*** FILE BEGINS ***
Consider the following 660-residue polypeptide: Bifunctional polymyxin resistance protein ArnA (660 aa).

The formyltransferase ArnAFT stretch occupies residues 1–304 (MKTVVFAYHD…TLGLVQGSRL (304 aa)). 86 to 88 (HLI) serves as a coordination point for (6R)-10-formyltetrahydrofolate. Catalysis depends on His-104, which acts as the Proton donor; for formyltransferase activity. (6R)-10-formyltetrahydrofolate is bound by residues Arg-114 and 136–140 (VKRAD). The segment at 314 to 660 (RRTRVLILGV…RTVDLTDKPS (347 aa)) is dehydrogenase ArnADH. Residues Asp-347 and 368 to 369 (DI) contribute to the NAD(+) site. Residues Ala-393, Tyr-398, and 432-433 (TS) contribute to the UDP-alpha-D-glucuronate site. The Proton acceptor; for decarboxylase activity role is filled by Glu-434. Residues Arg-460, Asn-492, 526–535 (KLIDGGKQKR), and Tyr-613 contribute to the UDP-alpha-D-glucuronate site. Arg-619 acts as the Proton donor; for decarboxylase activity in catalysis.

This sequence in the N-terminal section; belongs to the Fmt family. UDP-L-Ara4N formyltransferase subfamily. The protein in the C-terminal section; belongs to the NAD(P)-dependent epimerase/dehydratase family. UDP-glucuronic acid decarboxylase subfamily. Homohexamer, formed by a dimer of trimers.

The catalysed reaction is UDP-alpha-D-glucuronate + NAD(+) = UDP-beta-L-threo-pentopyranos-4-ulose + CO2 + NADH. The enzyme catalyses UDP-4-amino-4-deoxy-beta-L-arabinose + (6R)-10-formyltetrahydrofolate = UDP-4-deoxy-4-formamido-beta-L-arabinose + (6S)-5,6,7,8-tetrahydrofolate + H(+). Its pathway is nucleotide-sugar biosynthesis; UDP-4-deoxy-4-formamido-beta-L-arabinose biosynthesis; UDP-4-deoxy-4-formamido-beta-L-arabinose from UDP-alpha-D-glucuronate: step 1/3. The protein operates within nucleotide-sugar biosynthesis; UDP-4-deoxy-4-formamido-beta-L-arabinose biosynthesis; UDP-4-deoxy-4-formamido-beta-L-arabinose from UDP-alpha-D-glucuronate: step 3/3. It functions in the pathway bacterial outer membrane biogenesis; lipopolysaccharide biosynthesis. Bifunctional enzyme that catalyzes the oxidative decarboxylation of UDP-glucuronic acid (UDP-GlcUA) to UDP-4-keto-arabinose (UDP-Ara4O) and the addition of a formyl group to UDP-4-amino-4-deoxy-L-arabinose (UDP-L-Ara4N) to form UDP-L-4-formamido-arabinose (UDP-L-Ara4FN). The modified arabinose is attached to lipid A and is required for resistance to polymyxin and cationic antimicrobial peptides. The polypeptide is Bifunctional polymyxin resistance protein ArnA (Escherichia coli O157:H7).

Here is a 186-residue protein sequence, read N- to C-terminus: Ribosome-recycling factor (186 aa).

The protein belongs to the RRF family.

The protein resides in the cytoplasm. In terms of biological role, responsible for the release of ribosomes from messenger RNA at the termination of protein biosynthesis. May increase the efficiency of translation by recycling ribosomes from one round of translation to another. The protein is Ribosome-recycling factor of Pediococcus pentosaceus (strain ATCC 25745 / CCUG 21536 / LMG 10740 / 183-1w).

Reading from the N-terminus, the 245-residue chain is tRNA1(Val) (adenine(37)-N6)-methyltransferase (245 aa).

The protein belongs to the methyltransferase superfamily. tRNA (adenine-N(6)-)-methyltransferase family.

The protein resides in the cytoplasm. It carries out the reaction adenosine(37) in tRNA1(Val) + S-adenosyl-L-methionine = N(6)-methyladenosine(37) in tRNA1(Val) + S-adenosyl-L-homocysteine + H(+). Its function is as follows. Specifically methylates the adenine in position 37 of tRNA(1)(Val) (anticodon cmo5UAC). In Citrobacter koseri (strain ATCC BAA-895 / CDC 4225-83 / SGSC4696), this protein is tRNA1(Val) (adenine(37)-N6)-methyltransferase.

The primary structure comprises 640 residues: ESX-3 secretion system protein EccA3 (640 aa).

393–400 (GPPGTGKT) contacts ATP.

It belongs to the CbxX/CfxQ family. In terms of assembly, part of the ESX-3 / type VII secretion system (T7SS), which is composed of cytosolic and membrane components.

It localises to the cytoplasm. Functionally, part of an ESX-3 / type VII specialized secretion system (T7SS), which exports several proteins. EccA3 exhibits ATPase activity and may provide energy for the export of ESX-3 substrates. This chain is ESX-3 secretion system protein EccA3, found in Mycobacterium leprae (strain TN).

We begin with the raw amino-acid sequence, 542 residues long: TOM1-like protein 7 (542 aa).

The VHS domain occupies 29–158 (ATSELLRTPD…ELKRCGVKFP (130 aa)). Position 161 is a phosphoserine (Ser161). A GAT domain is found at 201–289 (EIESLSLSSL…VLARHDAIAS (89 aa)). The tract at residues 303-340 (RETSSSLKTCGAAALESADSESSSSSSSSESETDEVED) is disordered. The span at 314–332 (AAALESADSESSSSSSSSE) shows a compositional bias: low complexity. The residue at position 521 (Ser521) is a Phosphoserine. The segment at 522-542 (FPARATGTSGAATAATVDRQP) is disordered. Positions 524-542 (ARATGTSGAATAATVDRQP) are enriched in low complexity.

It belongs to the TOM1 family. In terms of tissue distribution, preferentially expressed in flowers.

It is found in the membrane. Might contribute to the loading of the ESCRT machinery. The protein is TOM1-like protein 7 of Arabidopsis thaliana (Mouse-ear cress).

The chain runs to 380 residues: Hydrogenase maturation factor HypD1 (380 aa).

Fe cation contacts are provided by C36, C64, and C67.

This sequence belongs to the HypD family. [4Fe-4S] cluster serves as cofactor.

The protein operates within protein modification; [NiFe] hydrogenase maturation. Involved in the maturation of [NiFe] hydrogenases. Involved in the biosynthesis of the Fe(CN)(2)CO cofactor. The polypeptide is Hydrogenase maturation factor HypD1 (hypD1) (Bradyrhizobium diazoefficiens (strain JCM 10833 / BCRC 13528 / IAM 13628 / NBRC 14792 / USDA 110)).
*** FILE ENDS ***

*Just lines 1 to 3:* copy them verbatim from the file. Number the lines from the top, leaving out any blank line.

Consider the following 660-residue polypeptide: Bifunctional polymyxin resistance protein ArnA (660 aa).

The formyltransferase ArnAFT stretch occupies residues 1–304 (MKTVVFAYHD…TLGLVQGSRL (304 aa)). 86 to 88 (HLI) serves as a coordination point for (6R)-10-formyltetrahydrofolate. Catalysis depends on His-104, which acts as the Proton donor; for formyltransferase activity. (6R)-10-formyltetrahydrofolate is bound by residues Arg-114 and 136–140 (VKRAD). The segment at 314 to 660 (RRTRVLILGV…RTVDLTDKPS (347 aa)) is dehydrogenase ArnADH. Residues Asp-347 and 368 to 369 (DI) contribute to the NAD(+) site. Residues Ala-393, Tyr-398, and 432-433 (TS) contribute to the UDP-alpha-D-glucuronate site. The Proton acceptor; for decarboxylase activity role is filled by Glu-434. Residues Arg-460, Asn-492, 526–535 (KLIDGGKQKR), and Tyr-613 contribute to the UDP-alpha-D-glucuronate site. Arg-619 acts as the Proton donor; for decarboxylase activity in catalysis.

This sequence in the N-terminal section; belongs to the Fmt family. UDP-L-Ara4N formyltransferase subfamily. The protein in the C-terminal section; belongs to the NAD(P)-dependent epimerase/dehydratase family. UDP-glucuronic acid decarboxylase subfamily. Homohexamer, formed by a dimer of trimers.